All posts tagged: Beijing

Portrait of Humanity: Marc Moitessier’s photographic revolution

Marc Moitessier is a photographer from Marseille, France. His most recent, and perhaps most challenging, body of work is 36 Poses, a project borne out of his frustration with himself and the over-saturated photography industry. Ignited by the feeling that he was taking too many photographs, and no longer feeling excited by them, Moitessier set out to Beijing, where he didn’t speak the language, and with little more than his camera, a fix lense, and a single role of 36 exp film. The aim? To take a single photograph each day, a challenge so intense that after completing the project, Moitessier didn’t touch the photographs for ten years. The images themselves tell a different story. They capture quiet moments; a group of men playing cards in a local park, people slurping large bowlfuls of noodles, a guard smoking as he leans against the Great Wall of China. Perfectly composed, it’s difficult to believe that the photographs were taken in just a single shot – a testament to Moitessier’s craftsmanship. We spoke to Moitessier about how …

2018-09-25T13:09:17+00:00

Ones to Watch: Albert Bonsfills

“My photography is me, my doubts and my hopes,” says Spanish photographer Albert Bonsfills, who has shot major projects in China and Japan. “My camera is a mirror, a tool to help me understand myself as well as a way of showing other people’s lives, even people I have nothing in common with at first – people born 10,000 miles away from me.”

2017-06-15T15:16:36+00:00

The journalist-turned-photographer shining a light on Beijing’s underground workers

Having discovered a passion for photography as a teen, Sim Chi Yin spent nine years as an adult writing for The Straits Times, Singapore’s English daily, before returning to image making. “I’ve had to remind myself that a good text subject might not be a strong picture project,” she says of the change. “And I’ve had to deal with switching from trying to be an objective reporter to being a closely involved fly on the wall.” She seems to be making a smooth transition, though – Rat Tribe, which documents the lives of low-income workers in Beijing, was presented at Rencontres d’Arles in 2012, and her coverage of the Burmese spring was shown at the Nobel Peace Center in Oslo the same year. In 2013, she was nominated for the W. Eugene Smith Grant for Humanistic Photography for Dying to Breathe, an ongoing series on a Chinese gold miner and she is also a member of VII Photo Agency, having been part of their mentoring programme. Born in Singapore, Sim is now based in China, where taking photographs – or, …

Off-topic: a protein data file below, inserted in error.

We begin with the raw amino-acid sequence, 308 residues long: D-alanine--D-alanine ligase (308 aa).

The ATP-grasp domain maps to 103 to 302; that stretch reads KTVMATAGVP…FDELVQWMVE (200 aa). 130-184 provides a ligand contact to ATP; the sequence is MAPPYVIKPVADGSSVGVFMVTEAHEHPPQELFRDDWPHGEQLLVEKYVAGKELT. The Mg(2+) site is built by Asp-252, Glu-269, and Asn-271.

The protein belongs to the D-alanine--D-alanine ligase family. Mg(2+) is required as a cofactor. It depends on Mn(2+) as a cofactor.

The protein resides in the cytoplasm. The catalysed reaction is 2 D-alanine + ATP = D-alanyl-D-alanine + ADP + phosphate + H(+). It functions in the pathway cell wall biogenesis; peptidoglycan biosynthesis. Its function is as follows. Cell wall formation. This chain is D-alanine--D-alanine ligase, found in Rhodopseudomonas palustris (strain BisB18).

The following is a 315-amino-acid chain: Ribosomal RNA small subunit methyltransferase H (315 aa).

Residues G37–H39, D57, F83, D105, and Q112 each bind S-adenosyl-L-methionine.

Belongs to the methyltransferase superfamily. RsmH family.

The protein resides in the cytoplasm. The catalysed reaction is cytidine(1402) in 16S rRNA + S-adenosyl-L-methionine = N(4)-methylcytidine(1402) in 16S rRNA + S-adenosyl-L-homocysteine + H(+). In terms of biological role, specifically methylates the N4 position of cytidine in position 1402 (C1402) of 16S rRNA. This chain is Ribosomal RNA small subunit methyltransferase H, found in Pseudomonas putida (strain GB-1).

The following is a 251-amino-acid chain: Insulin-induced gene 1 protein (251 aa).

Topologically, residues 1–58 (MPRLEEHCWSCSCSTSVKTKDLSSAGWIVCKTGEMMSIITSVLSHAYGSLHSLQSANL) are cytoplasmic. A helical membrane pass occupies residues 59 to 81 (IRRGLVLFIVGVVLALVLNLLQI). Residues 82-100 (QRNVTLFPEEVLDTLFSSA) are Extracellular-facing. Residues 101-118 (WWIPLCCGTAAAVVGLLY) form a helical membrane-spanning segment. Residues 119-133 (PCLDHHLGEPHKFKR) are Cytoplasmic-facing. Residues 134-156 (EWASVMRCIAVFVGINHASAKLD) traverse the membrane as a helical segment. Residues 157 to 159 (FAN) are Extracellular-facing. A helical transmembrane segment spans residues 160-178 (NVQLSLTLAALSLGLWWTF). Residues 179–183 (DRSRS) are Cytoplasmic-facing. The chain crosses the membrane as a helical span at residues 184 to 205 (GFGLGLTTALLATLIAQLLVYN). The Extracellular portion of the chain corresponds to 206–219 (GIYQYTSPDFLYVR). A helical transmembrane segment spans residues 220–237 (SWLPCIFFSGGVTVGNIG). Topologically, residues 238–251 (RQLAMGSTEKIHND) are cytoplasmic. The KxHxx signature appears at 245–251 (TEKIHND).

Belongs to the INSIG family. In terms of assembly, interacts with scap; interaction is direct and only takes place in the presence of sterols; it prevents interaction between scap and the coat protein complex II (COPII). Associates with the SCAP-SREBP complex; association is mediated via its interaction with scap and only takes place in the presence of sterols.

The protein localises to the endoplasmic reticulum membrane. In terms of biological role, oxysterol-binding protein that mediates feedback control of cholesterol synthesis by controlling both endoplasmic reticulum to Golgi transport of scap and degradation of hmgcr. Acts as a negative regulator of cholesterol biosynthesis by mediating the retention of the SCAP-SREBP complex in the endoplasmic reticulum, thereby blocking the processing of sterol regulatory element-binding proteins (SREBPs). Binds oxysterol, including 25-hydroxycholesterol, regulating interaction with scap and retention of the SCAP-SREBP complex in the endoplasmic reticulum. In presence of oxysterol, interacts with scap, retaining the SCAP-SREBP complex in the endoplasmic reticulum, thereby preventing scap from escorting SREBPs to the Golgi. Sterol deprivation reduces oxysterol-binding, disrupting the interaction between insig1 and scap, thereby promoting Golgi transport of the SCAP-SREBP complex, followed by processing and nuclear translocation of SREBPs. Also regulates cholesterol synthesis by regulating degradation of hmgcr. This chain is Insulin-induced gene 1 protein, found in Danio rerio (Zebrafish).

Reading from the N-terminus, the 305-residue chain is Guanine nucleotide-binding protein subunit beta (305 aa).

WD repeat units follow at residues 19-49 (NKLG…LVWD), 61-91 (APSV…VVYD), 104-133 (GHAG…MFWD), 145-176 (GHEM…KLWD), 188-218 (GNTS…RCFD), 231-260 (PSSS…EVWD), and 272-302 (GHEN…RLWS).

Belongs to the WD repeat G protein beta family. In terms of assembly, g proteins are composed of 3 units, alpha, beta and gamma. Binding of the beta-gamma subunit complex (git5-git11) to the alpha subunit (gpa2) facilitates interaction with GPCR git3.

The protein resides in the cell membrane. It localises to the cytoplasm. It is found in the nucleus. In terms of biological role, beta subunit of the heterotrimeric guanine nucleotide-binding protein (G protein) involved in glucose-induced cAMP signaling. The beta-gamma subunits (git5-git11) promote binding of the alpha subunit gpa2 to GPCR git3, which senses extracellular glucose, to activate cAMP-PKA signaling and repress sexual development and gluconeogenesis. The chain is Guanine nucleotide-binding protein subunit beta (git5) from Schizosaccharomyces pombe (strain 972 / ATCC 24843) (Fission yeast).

2015-08-28T13:37:29+00:00

Found in a Beijing recycling plant: “A weird and slightly fucked up tradition.”

“It was very unusual. I’ve been to a few Chinese weddings, but I had never seen this before — neither had most of my Chinese friends.” As a collector and editor for the UK-based Archive of Modern Conflict, Thomas Sauvin’s pursuit of intriguing images often takes him to odd places, but when he discovered a trove of forgotten images depicting a bygone wedding ritual, even he was surprised. “I thought negatives might be an interesting trail because it’s something people tend to neglect. I got in touch with a seller specialising in recycling trash that contained silver nitrate. I bought 35mm negatives by the kilo, without knowing what I would do with them.” Confronted with this vast stack of images, Sauvin started to look for unifying qualities within the images. He found a picture of Chinese newlyweds smoking a handmade wedding bong, a gesture – apparently – of good luck for newlyweds. Struck by the incongruity, he revisited his growing cache of negatives. “I thought it was interesting because it’s related to more youthful practice in Europe. …

2015-07-28T19:29:16+00:00

BJP Staff